Byzantine Resilience at Swarm Scale: A Decentralized Blocklist from Inter-robot Accusations
The Weighted-Mean Subsequence Reduced (W-MSR) algorithm, the state-of-the-art method for Byzantine-resilient design of decentralized multi-robot systems, is based on discarding outliers received over Linear Consensus Protocol (LCP). Although W-MSR provides well-understood theoretical guarantees relating robust network connectivity to the convergence of the underlying consensus, the method comes with several limitations preventing its use at scale: (1) the number of Byzantine robots, F, to tolerate should be known a priori, (2) the requirement that each robot maintains 2F+1 neighbors is impractical for large F, (3) information propagation is hindered by the requirement that F+1 robots independently make local measurements of the consensus property in order for the swarm’s decision to change, and (4) W-MSR is specific to LCP and does not generalize to applications not implemented over LCP. In this work, we propose a Decentralized Blocklist Protocol (DBP) based on inter-robot accusations. Accusations are made on the basis of locally-made observations of misbehavior, and once shared by cooperative robots across the network are used as input to a graph matching algorithm that computes a blocklist. DBP generalizes to applications not implemented via LCP, is adaptive to the number of Byzantine robots, and allows for fast information propagation through the multi-robot system while simultaneously reducing the required network connectivity relative to W-MSR. On LCP-type applications, DBP reduces the worst-case connectivity requirement of W-MSR from (2F+1)-connected to (F+1)-connected and the number of cooperative observers required to propagate new information from F+1 to just 1 observer. We demonstrate empirically that our approach to Byzantine resilience scales to hundreds of robots on cooperative target tracking, time synchronization, and localization case studies.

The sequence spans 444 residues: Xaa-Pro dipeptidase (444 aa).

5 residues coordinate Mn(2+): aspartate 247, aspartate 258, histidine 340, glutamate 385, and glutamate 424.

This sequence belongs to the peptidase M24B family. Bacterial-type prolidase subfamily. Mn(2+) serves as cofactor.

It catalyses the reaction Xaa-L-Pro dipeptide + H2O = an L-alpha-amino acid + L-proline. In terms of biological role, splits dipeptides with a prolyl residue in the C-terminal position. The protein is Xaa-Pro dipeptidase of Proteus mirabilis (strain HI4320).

Photo by Prince Patel on Unsplash